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Who Killed Ötzi The Iceman 5,300 Years Ago?


Ben Taub

Freelance Writer

clockSep 27 2016, 17:25 UTC

Ötzi was murdered 5,300 years ago in the Italian Alps. AFP/Stringer/Getty

Archaeologists have known for over a decade that Ötzi the Iceman was killed by an arrow, but new research suggests that the 5,300-year-old hunter-gatherer was probably shot from a great distance away, by an enemy with whom he had previously clashed.

Ötzi met his end after being felled by an arrow that entered through his shoulder and severed a major blood vessel. In preparation for a recent congress to mark 25 years since the discovery of the Iceman’s mummified remains, the South Tyrol Museum of Archaeology hired Chief Inspector Alexander Horn of the Munich Criminal Investigation Department to reopen the investigation into the world’s oldest murder case


After consulting with several of the archaeologists that have worked with Ötzi, Horn concluded that the victim of this fatal attack was probably unaware that he was about to be shot, as the evidence suggests he was resting and eating at the moment of his death. This would appear to indicate that he was shot from a distance.

Furthermore, the fact that he sustained no other injuries during this mortal incident suggests that he was not involved in a struggle. In fact, the only other wound found on Ötzi’s body was a gash on his hand that he appears to have suffered a few days before his death, most likely while trying to block a blow from an adversary. It therefore seems likely that the Iceman got into a fight – which he probably won – and therefore made an enemy, who has now become the prime suspect in Horn’s murder investigation.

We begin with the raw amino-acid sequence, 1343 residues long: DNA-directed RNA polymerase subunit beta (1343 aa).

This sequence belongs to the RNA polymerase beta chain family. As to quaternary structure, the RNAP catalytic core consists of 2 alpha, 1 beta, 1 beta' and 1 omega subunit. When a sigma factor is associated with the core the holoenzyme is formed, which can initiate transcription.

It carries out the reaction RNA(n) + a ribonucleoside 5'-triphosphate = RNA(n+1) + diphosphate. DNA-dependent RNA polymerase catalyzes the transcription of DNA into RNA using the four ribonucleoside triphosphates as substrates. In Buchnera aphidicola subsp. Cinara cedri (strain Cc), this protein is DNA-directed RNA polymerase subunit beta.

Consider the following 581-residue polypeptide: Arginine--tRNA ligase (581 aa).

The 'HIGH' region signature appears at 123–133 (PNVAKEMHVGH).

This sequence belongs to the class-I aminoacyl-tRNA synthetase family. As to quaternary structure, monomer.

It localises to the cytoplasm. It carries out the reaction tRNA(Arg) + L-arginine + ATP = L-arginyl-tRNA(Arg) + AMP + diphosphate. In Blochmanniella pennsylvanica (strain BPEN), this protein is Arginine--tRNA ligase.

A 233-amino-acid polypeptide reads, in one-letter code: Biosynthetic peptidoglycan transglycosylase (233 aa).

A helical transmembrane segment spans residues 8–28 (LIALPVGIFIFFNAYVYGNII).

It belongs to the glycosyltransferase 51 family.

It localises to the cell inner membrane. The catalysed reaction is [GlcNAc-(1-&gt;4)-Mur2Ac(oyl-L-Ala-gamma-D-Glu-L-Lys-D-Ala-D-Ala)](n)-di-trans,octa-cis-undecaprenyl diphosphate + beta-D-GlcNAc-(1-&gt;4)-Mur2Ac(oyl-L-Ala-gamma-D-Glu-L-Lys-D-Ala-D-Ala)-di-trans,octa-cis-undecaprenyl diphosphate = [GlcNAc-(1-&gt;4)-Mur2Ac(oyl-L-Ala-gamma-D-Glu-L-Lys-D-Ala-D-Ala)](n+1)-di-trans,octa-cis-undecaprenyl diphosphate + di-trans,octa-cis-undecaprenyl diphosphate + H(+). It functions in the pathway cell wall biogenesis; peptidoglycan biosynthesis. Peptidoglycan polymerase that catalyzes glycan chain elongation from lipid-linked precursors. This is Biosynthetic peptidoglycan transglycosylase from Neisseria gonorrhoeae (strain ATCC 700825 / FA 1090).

Other research presented at the meeting revealed that the metal in a copper axe carried by Ötzi originated in a mine in southern Tuscany, rather than in the Alpine region where he lived and died. It would seem likely then that he purchased rather than manufactured his weapon, providing evidence of an ancient trade link between the Alps and central Italy.


Interestingly, the fact that he was still in possession of his axe when a group of mountain climbers discovered his body more than 5,000 years later indicates that whoever killed him didn’t do so in order to rob him, strengthening the hypothesis that he was murdered over a grudge.

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